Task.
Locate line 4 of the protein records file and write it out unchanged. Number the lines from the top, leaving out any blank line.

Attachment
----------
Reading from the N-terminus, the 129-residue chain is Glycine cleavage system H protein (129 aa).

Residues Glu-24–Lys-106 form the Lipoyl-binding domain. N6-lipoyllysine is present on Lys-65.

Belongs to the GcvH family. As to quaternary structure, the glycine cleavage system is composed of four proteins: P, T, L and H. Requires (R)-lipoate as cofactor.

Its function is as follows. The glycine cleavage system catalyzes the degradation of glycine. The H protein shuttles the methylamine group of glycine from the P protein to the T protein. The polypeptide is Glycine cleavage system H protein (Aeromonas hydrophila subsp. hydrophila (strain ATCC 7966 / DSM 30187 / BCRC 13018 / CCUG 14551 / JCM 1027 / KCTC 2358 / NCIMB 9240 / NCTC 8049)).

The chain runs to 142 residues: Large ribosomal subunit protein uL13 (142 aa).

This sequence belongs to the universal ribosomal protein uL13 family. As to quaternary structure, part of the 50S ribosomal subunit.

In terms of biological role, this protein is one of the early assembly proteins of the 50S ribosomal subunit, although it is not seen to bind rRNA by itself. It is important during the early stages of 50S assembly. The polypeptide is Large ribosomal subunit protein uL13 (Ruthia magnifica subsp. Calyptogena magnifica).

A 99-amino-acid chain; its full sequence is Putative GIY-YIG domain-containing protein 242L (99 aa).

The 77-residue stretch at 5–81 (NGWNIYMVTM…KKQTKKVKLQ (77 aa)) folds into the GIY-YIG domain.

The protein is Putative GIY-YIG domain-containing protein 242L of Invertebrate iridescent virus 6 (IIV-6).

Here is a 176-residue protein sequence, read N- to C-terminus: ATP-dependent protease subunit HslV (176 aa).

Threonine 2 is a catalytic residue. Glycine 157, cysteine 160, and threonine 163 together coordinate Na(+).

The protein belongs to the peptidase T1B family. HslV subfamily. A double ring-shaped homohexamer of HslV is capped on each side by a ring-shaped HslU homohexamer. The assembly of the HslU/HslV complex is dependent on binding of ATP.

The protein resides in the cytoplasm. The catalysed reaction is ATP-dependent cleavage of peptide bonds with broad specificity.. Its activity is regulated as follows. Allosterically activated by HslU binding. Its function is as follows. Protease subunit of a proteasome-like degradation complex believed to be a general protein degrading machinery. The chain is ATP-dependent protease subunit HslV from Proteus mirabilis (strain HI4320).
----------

Its function is as follows. The glycine cleavage system catalyzes the degradation of glycine. The H protein shuttles the methylamine group of glycine from the P protein to the T protein. The polypeptide is Glycine cleavage system H protein (Aeromonas hydrophila subsp. hydrophila (strain ATCC 7966 / DSM 30187 / BCRC 13018 / CCUG 14551 / JCM 1027 / KCTC 2358 / NCIMB 9240 / NCTC 8049)).